The quality of the plants and the care they are given while they are waiting for customers to transport them to their new homes is a major part of the difference between what the Co-op offers. Watering is carefully overseen and done by Oliver and temperatures are maintained in the two greenhouses but it’s the specialized SERVICE that sets the Blount Co-op apart from the other stores who sometimes try to sell plants just like they sell canned goods or toilet paper—with little or no care.

Oliver can advise even the newest gardener on which plants to select, how to carefully plant them and how to provide the needed care.

"I tell people, never put a 10-dollar plant in a 50-cent cent hole," Oliver said. "But you can put a 50-cent plant in a10-dollar hole with much success."

And what’s a 50-cent hole? One that’s just barely big enough to squeeze a plant into!

 
You will find a wide selection of flowers, both for planting and hanging, at Blount County Farmers Co-op.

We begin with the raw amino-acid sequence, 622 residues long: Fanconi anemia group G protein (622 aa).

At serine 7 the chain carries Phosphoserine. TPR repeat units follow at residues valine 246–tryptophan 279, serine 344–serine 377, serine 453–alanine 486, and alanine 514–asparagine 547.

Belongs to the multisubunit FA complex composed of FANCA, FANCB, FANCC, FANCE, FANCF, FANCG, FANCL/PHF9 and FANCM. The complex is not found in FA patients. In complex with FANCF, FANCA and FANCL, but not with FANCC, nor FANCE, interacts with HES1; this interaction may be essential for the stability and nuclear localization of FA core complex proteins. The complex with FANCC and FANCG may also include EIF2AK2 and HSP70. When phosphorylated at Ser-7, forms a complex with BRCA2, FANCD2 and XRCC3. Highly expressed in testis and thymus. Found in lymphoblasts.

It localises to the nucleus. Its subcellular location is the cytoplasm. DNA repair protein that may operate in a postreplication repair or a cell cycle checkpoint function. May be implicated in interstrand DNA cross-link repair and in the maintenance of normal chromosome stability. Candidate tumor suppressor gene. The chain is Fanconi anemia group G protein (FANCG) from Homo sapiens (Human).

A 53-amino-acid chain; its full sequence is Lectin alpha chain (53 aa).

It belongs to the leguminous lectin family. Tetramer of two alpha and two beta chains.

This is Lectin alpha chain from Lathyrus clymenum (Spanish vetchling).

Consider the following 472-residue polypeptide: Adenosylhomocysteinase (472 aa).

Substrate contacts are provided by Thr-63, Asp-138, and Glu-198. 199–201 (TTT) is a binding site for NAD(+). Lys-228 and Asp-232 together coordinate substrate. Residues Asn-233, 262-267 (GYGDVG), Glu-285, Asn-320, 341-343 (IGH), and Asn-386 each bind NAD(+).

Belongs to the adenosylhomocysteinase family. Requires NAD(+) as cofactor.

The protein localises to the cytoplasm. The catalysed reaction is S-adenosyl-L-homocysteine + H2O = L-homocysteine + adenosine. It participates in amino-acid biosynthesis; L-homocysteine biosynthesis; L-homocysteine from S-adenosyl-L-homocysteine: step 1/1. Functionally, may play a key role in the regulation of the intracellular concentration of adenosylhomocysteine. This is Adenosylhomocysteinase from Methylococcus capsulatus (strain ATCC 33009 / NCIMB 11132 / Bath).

"If a plant has a root ball," Oliver explained. "The hole should be at least three times as big as the root ball and you should always use some type of mulch, even if it’s just grass clippings."

"Everybody should have a soil test done," Oliver said. "If the soil doesn’t have the proper nutrients, you need to know what it needs so you’ll know what to add. You need to know what to expect out of a plant once it’s in the ground, too."

Oliver explained you can get soil test bags at the Co-op and bring the soil back to be sent off and tested. "They’ll send back a full report," Oliver said.

It appears to Oliver more and more folks are returning to having home gardens, even if they’re just container gardens, which are ideal for apartments or those gardeners who don’t wish to have to worry with tilling and pulling weeds.